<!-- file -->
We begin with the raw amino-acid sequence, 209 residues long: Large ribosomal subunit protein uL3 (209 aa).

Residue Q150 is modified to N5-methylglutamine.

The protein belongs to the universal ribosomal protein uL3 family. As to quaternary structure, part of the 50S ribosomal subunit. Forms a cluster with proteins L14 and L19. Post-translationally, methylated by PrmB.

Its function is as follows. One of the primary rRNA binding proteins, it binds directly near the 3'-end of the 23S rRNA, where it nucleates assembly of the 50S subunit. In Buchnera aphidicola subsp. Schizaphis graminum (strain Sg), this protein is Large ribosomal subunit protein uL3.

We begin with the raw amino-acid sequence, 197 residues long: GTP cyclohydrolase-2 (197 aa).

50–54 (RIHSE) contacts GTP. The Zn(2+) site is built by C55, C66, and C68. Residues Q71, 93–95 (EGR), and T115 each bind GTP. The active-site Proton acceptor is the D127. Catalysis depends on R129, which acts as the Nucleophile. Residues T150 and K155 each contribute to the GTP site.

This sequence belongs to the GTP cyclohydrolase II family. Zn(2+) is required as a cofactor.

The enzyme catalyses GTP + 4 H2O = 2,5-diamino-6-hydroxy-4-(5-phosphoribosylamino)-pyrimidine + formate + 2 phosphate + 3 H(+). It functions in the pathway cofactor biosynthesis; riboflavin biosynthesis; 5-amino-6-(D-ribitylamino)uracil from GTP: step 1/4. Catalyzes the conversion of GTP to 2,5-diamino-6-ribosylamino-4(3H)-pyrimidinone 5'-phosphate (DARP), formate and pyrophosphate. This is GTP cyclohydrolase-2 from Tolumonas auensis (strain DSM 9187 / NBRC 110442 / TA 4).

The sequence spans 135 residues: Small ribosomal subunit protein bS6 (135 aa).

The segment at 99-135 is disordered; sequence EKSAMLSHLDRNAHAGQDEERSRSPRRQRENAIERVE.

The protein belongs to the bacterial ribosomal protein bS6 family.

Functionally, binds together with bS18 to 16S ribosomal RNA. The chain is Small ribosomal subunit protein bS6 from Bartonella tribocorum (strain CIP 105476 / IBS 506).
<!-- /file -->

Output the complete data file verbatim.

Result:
We begin with the raw amino-acid sequence, 209 residues long: Large ribosomal subunit protein uL3 (209 aa).

Residue Q150 is modified to N5-methylglutamine.

The protein belongs to the universal ribosomal protein uL3 family. As to quaternary structure, part of the 50S ribosomal subunit. Forms a cluster with proteins L14 and L19. Post-translationally, methylated by PrmB.

Its function is as follows. One of the primary rRNA binding proteins, it binds directly near the 3'-end of the 23S rRNA, where it nucleates assembly of the 50S subunit. In Buchnera aphidicola subsp. Schizaphis graminum (strain Sg), this protein is Large ribosomal subunit protein uL3.

We begin with the raw amino-acid sequence, 197 residues long: GTP cyclohydrolase-2 (197 aa).

50–54 (RIHSE) contacts GTP. The Zn(2+) site is built by C55, C66, and C68. Residues Q71, 93–95 (EGR), and T115 each bind GTP. The active-site Proton acceptor is the D127. Catalysis depends on R129, which acts as the Nucleophile. Residues T150 and K155 each contribute to the GTP site.

This sequence belongs to the GTP cyclohydrolase II family. Zn(2+) is required as a cofactor.

The enzyme catalyses GTP + 4 H2O = 2,5-diamino-6-hydroxy-4-(5-phosphoribosylamino)-pyrimidine + formate + 2 phosphate + 3 H(+). It functions in the pathway cofactor biosynthesis; riboflavin biosynthesis; 5-amino-6-(D-ribitylamino)uracil from GTP: step 1/4. Catalyzes the conversion of GTP to 2,5-diamino-6-ribosylamino-4(3H)-pyrimidinone 5'-phosphate (DARP), formate and pyrophosphate. This is GTP cyclohydrolase-2 from Tolumonas auensis (strain DSM 9187 / NBRC 110442 / TA 4).

The sequence spans 135 residues: Small ribosomal subunit protein bS6 (135 aa).

The segment at 99-135 is disordered; sequence EKSAMLSHLDRNAHAGQDEERSRSPRRQRENAIERVE.

The protein belongs to the bacterial ribosomal protein bS6 family.

Functionally, binds together with bS18 to 16S ribosomal RNA. The chain is Small ribosomal subunit protein bS6 from Bartonella tribocorum (strain CIP 105476 / IBS 506).